Skip to main content
To KTH's start page To KTH's start page

“I want my research to matter”

Published Mar 17, 2021

He is passionate about sustainable development. Francesco Fuso Nerini’s motive to make his work known to others is simple: to make a difference. ”As researchers we have a duty to produce quality research that improves people's lives and the environment”, he says.

Francesco Fuso Nerini works as Associate Professor at the division of Energy Systems Analysis. In his research he makes energy and climate analyses and tries to figure out how future energy choices, climate change and AI will affect the achievement of the Sustainable Development Goals. He puts a lot of effort in spreading his research – in order to make it matter. 

”After spending a long time on working and producing research, it would be a shame for it to end ´on the shelf´ without any real impact. I believe that as researchers we have a duty to produce quality research that improves people´s lives and the environment. And the only way for that to happen is that the research is of topical importance, and for it to reach the right audiences to have an impact”, Francesco says. 

Do you have a clear strategy for spreading your research results?

”Once the research is out, reaching the right audiences is key. There are many ways to do that. For publications in top journals, researchers could work prior publication with their institutions´ press officers for a press release and an outreach strategy. Ideally, that could also result in coverage from national and international news media. Then, all authors could work to disseminate the results within their networks. Targeted, easy to understand outreach sharing key results in Twitter, LinkedIn, and other media is very useful for it. Also, research could be disseminated through other channels, such as blogs and popular science articles. For instance, Nature has recently given the opportunity to create popular science ´behind the paper´* pieces to increase the reach of research. Finally, presenting the results in topical conferences and meetings is very useful to reach the academic community and possibly open the way to new collaborations.”

What do think are the are the key factors to get a high Altmetrics score?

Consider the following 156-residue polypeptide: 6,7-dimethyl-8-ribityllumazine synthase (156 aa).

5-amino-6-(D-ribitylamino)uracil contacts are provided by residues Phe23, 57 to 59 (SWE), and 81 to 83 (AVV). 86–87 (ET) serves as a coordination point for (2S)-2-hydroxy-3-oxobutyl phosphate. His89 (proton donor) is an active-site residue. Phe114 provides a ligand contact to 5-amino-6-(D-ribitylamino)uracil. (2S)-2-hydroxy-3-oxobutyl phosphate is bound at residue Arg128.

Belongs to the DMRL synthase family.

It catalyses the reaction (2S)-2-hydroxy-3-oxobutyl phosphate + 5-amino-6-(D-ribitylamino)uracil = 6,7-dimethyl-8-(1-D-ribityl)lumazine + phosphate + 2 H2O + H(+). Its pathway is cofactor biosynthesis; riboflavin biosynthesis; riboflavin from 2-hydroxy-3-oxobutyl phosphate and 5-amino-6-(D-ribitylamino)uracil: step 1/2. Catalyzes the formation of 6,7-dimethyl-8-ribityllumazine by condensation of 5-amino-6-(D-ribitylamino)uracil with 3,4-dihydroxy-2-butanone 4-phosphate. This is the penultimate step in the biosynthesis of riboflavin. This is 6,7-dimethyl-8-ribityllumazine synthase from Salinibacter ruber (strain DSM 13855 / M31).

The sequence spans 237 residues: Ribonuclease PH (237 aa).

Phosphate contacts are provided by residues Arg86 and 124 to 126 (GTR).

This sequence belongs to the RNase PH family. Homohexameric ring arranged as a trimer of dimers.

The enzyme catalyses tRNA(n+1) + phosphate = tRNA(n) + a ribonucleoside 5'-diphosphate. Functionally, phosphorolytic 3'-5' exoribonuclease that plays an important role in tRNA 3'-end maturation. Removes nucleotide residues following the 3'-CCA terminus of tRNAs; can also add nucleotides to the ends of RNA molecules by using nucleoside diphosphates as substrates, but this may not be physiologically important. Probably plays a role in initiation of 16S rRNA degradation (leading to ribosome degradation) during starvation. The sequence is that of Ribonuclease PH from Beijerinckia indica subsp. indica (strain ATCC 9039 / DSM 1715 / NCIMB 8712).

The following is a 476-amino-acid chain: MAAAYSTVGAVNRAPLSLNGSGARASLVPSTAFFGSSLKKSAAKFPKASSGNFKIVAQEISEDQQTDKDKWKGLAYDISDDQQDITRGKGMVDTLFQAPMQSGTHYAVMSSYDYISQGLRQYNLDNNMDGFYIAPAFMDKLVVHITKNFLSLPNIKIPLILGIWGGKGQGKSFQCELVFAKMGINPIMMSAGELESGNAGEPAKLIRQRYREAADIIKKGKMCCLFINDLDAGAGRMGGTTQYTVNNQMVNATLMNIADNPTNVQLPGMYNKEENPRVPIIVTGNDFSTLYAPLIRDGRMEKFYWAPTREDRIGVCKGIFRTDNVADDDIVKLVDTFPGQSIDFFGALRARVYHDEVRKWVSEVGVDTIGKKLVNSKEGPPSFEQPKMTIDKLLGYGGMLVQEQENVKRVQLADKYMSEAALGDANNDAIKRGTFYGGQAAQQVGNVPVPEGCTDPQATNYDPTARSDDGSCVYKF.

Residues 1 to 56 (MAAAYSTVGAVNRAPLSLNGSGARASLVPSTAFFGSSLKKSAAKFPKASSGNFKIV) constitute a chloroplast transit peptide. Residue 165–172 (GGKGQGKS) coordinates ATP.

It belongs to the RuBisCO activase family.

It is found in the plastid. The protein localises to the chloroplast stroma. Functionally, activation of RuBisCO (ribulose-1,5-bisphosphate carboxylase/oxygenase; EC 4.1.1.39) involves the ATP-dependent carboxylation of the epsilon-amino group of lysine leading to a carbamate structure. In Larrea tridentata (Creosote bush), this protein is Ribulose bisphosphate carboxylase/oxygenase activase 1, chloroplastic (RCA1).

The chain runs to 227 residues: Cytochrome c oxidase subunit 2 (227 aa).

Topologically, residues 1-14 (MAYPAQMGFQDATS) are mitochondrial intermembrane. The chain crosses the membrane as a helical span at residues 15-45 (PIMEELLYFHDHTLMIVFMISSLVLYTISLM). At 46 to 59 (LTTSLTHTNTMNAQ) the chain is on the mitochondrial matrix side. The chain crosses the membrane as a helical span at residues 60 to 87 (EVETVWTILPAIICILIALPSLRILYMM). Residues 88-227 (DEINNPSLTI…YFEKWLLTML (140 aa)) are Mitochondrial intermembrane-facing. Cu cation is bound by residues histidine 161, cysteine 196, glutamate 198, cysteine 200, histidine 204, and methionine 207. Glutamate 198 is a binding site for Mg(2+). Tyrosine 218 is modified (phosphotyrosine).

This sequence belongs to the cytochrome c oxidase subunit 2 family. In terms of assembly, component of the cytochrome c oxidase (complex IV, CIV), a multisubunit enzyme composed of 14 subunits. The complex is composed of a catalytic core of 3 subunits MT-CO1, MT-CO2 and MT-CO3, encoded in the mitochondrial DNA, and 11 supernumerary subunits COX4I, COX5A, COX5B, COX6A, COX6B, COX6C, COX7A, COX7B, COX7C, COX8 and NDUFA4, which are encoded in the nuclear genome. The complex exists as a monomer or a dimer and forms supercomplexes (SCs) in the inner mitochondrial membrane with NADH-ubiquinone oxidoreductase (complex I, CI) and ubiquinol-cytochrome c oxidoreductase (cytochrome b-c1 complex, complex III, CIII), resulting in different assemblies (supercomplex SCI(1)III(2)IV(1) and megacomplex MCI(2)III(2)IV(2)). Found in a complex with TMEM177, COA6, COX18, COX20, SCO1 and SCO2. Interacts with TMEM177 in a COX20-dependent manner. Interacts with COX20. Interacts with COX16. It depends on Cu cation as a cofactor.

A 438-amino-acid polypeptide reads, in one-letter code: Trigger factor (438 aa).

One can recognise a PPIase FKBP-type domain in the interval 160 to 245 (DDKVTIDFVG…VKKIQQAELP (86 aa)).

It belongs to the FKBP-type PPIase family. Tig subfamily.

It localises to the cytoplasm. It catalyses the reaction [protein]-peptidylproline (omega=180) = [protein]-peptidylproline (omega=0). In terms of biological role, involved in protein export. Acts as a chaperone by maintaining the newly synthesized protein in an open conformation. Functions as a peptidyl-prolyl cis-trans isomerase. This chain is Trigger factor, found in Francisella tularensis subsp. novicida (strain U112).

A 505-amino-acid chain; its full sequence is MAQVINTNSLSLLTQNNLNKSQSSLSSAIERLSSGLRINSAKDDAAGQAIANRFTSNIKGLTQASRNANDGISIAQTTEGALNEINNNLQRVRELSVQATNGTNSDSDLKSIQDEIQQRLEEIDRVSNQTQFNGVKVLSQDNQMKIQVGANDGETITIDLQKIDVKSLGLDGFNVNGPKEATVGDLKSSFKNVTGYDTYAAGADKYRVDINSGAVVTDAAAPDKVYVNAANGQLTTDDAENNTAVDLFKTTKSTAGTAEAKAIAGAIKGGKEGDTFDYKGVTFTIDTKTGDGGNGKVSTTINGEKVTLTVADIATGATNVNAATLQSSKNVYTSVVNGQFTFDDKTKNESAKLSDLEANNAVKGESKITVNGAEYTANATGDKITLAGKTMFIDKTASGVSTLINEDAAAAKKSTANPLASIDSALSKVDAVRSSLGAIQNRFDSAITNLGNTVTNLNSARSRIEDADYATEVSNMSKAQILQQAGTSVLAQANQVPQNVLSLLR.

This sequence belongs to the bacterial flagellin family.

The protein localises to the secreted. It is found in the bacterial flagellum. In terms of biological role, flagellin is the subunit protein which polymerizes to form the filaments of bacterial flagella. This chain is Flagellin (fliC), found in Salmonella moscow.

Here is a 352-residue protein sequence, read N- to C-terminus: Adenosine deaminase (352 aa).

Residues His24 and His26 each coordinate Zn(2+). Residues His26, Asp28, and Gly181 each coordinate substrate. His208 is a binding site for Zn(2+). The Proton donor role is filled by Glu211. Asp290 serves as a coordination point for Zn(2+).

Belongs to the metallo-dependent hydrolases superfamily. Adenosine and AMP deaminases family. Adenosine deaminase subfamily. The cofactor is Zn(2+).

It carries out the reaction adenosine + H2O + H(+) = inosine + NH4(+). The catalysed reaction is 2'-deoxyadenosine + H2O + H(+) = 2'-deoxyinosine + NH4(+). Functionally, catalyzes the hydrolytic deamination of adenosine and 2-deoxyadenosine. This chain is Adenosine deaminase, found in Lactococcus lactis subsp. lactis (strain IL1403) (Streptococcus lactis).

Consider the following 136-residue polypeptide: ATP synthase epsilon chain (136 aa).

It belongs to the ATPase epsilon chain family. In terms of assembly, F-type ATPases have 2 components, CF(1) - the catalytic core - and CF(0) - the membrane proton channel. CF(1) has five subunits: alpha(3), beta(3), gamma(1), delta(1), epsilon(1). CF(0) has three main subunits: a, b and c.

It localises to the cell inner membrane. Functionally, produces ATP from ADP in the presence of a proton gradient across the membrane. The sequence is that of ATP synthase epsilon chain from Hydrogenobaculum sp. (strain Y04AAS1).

”There are many factors to it. The first one is producing high-quality collaborative research that addresses important problems. A multidisciplinary research team, including authors from academia but also from national and international organizations and industry can help improving the research relevance and applicability.”

“The second is trying to publishing in journals with high visibility in the field of research – which provide a good trampoline to disseminate the results. Then… disseminate, disseminate and disseminate!” 

 Do you see any trends or changes in how you work on your scientific impact?

”The covid-19 crisis has seen an explosion of online content and webinars. Also, online participation to conferences makes it much easier to join more events with less time spent on travelling. I expect this trend to somehow continue, thus giving the opportunity to present and disseminate research in more fora but with much less travelling.”

Text: Anna Gullers

Highlights from Francesco’s articles that performed best in Altimetric

Mapping synergies and trade-offs between energy and the Sustainable Development Goals : Cited over 200 times – but especially in key policy documents such as the UN´s Global Environment Outlook – GEO-6, featured in 4 news outlets, reached up to 230k people on twitter.

The role of artificial intelligence in achieving the Sustainable Development Goals : Downloaded over 80k times, featured in 12 news outlets, and reached up to ca. 2M people on twitter.

Connecting climate action with other Sustainable Development Goals : Highly cited 1 year from publication, including in key policy documents such as the forthcoming IPCC 6th Assessment Report.